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Quite a mandatory kit list for The Scrooge!

The AOA is organised by Mudcrew, responsible for my absolute favourite event, the (black) RAT and many otherwise including the festive hilarity of The Scrooge.

 

Mudcrew’s head honcho, Andrew Ferguson, is a pretty serious ultra runner himself, recently competing in the fabulous looking Laverado Ultra in Italy , and his name pops up all over the trail running scene.

All who crew at these Mudcrew events are runners and understand the needs of those on the trails. It would not be an exaggeration to say that I think about the AOA, and how I will prepare, on most of my runs.

 

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Ultra ready? Ahh, no beard!

By that I mean I try relate the run I’m on to how I would be feeling after 24 hours of coast path. I think about eating proper food whilst running, about kit, navigation, isolation, weather, etc etc.

 

I’ve also developed a new mantra, “NO LAZY STEPS’ meaning  I should never assume the next foot plant is flat and predictable. Small protruding roots under dark tree canopies could end the race. I need to make sure to learn to remaim alert under extreme fatigue.

The enormity of the AOA’s challenge has dictated the time scale. I need to qualify, I’m hoping to have a few events which serve as qualifiers, maybe doing something like Hope 24 amongst them.

 

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The R.A.T. route is truly spectacular

The traditional Mudcrew stepping stone is to do the 100k version of the RAT (Nicky and I are doing the 50k for the 3rd time this year) in 2018.

 

The Plague, as this 100k is known, serves as a qualifying event and also comes with an AOA invite to accompany it’s finisher’s medal.

The best part of all of this process is spending time outdoors, with my wonderful amazing beautiful lady wife, Nicky. After the great adventures of last Saturday (see last post) we took to the coast path for 3 gloriously hot and sweaty hours.

 

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A tad wiffy, but bring on Snowdon!

These joint jaunts are serving as training towards Snowdonia for the two of us (which is rapidly approaching!), as well as building my mileage towards The EFF. They are also wonderful shared adventures, precious and treasured times.

 

Oh the witty banter on these sweaty long runs, “blimey you stink” “not as much as YOU stink”…..

The Talk Ultra podcast is presented by Ian Corless, a fine ultra and trail runners in his own right and now an event photographer too. The show is mainly made up of interviews with big names from the world of ultra-distance running, as well as those from further down the field.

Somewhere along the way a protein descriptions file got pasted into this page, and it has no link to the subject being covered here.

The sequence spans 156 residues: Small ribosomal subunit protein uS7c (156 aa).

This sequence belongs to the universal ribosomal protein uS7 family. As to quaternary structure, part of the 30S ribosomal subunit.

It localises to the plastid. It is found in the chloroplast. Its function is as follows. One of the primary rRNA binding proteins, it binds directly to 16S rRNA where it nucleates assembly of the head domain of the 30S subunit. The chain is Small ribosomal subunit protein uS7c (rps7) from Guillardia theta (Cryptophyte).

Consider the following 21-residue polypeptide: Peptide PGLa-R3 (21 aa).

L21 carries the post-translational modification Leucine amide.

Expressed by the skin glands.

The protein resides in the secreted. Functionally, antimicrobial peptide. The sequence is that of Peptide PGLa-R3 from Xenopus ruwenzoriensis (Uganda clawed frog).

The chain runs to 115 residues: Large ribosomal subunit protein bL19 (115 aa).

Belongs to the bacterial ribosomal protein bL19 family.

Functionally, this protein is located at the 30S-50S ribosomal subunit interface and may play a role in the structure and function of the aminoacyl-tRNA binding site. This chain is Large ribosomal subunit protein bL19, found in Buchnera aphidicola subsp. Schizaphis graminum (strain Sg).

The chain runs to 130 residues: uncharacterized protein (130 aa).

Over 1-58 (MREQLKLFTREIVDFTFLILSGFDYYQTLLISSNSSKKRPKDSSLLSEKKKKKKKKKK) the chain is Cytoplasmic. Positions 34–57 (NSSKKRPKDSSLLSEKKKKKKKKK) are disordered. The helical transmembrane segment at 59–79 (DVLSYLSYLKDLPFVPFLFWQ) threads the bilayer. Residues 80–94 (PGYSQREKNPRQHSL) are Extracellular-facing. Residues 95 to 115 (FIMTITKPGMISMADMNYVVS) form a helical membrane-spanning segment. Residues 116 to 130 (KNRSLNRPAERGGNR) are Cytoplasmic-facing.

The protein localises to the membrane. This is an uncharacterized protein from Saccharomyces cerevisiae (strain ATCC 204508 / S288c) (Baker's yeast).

It’s all an education to me, probably only being aware of the headline events and maybe our local long distance challenges. I’m learning the names of the stars of this mystical world and getting to grips with the lingo. Don’t expect me to be attempting a FKT on a course with loads of VERT anytime soon…..

Oh it turns out my 20 miles running, to Teignmouth, on the coast path, isn’t even a warm up to most of these boys and girls.

‘Blowing out of my arse!’ I’ve no idea where that expression came from but it seemed to blowing hardfit my rather cumbersome effort as I did a time trial after work last night. Blowing out of my ears and nose too. Open mouthed and squinting from the sweat stinking my eyes, I gasped for every breath. Desperately weaving through the many dawdling pedestrians, enjoying their evening stroll in the sunshine, I just about managed to maintain 30 seconds per mile slower than I’d hoped for the 1.8 miles

We’d elected for this instead of waiting another hour and going to the club night. Whilst I was cracking paving slabs either my clomping strides, Nicky and Charlie joined the rest of Paignton, walking along the sea front.

chipsIt was with some relief that I finished my effort near a toilet. Then, whilst not getting any cooler during my cool down, I bumped into my beautiful wife and raggerty hound and needed no further prompting to end my rather unfortunate effort RIGHT THERE. A stroll back along the beach followed by eating chips on the sea wall and all was well again.

 

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We didn’t see any horses at 5.30am

A few years ago I’d have been disappointed with that run but these days I enjoy laughing at myself and moving on. 3.75 of jogging with Charlie in the woods at 5.30am this morning soon put that right too.

 

Something similar tomorrow then a weekend of long endurance adventure beckons, including some kayaking to accompany the intrepid Mrs Bonfield on an early morning river dip.